“(Cafa-van) A company of travelers on a journey through desert or hostile regions . . .
—Webster’s New Collegiate Dictionary
In the context of today’s record business, Caravan’s ‘desert or hostile regions’ could very easily be the various record markets where the band has not made as great an impression as they deserve. One of the things that’s wrong in the record biz these days is the faint air of suspicion that wafts over a band which doesn’t hype itself into oblivion. Caravan has been making music, excellent music, since 1968, yet did not appear in America until late in 1974;
“Blind Dog At St. Dunstans” is the eighth Caravan album, and is a landmark of sorts; always a band that made intelligent use of keyboards, Caravan last year lost Dave Sinclair, one of the band’s original members. He has been replaced by one Jan Schelhaas, who auditioned for the band on a cathedral organ in a church. His playing is somewhat earthier than Dave Sinclair’s, and the album as a result sparkles with a new radience. Pye Hastings’ tunes, as always, are instantly memorable, and his guitar lines combine quite neatly with Geoff Richardson’s viola excursions, each spurring the other on to more exotic musical destinations. A word must be added here to the immaculate multi-reed work of Jimmy Hastings, Pye’s brother; he really should join the band full-time.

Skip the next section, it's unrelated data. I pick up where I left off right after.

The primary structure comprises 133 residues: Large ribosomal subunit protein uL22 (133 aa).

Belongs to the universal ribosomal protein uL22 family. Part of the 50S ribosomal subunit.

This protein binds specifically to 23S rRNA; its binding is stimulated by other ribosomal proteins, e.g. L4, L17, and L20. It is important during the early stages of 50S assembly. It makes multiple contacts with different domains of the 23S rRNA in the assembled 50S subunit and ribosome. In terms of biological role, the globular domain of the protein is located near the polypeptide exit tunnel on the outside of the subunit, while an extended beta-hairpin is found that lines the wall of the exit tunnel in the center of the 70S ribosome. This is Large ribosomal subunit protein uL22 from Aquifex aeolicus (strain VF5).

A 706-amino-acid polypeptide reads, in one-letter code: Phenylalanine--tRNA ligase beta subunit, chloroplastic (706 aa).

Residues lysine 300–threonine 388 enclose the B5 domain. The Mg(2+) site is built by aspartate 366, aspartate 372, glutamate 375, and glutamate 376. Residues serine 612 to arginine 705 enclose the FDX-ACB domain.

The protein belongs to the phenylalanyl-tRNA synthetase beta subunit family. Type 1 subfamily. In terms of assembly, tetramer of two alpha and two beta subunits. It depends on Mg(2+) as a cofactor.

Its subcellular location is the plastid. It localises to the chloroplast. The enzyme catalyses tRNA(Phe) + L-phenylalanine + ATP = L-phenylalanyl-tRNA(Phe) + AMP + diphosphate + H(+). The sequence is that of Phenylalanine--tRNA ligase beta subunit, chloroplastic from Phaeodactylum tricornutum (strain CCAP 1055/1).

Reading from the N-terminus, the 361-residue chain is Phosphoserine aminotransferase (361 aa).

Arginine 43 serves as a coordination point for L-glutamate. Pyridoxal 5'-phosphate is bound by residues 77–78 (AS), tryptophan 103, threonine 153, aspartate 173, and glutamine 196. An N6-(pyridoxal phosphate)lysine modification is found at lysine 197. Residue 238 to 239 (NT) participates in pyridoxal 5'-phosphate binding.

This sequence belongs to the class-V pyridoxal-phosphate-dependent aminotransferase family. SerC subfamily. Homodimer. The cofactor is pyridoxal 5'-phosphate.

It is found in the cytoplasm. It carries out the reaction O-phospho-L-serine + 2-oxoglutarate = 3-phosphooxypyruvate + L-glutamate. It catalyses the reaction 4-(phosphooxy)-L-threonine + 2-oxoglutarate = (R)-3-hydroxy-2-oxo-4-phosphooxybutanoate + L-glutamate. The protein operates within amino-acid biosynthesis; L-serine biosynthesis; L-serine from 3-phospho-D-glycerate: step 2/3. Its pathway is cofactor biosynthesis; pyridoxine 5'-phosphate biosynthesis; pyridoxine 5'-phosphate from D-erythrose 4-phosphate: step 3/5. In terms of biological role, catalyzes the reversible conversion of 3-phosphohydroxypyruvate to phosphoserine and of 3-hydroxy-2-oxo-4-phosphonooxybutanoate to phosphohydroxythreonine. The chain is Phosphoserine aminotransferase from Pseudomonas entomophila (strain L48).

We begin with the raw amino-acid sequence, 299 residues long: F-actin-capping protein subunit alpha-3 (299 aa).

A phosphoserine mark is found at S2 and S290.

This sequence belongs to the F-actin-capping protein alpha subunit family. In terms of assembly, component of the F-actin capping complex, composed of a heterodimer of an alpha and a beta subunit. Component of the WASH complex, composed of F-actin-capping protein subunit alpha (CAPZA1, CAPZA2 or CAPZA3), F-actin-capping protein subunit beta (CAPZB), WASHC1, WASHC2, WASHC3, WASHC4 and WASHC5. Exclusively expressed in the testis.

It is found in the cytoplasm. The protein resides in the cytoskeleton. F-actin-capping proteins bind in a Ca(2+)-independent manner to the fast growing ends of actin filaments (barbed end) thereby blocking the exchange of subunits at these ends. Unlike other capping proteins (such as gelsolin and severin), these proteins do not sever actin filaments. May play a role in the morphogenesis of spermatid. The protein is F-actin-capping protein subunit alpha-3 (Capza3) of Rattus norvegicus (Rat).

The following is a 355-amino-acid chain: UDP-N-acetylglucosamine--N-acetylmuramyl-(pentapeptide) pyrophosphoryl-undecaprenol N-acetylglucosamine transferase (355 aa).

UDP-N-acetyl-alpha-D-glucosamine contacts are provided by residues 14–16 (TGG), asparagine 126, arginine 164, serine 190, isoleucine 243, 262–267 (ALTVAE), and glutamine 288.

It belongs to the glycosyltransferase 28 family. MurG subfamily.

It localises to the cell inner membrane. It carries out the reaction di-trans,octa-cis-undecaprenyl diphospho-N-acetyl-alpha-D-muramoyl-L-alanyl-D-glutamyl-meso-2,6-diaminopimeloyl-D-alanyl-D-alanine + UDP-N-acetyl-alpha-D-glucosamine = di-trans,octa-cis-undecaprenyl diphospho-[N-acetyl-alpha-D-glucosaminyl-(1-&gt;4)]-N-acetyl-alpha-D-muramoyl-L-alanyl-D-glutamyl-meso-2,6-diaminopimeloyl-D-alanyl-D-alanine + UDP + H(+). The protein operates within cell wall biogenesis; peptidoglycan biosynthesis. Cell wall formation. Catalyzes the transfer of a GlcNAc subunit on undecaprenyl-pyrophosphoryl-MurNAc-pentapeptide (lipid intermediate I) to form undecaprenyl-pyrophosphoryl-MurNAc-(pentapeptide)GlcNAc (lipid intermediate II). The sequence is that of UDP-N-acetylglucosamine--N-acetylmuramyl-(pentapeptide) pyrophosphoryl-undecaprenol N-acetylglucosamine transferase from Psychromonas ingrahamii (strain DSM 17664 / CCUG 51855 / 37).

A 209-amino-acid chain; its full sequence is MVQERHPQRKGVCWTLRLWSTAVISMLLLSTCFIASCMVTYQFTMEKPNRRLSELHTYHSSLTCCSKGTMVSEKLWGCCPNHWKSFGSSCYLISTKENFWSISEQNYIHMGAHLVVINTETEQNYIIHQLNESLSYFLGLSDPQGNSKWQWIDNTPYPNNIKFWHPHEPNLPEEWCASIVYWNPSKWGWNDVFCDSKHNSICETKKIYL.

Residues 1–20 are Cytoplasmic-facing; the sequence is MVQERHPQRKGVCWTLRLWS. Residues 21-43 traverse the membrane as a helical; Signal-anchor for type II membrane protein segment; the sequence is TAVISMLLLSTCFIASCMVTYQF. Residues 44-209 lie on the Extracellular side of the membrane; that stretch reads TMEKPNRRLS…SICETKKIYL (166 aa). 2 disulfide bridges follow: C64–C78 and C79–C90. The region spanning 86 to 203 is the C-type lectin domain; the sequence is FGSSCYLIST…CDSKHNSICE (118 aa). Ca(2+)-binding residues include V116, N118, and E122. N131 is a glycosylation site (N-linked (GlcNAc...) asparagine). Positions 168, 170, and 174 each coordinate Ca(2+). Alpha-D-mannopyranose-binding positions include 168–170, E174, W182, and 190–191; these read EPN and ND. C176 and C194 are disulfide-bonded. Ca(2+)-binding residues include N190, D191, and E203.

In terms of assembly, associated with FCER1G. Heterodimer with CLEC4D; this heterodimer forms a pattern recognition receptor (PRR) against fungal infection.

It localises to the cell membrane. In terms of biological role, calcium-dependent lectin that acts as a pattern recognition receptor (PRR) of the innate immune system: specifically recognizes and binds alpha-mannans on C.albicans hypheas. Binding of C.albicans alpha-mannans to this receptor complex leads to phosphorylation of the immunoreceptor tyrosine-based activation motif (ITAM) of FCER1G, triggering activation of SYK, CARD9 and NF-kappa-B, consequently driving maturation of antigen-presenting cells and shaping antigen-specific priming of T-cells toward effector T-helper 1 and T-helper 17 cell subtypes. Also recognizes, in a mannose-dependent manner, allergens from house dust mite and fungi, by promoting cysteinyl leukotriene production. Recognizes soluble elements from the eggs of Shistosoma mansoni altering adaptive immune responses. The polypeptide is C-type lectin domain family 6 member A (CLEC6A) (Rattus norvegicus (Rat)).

Taken as a whole, “Blind Dog . . .” is a masterpiece; the songs are melodic without relying on riffs and the vocals complement the music instead of fighting it. America, get ready; the Caravan is approaching and this country should not be a hostile region any longer.
MILKBONE AWARD WINNERS: “Here Am I”. “A Very Smelly Grubby Little Oik” (this has gotta be the single, but that title, guys?), “Can- You Hear Me?”, “All The Way”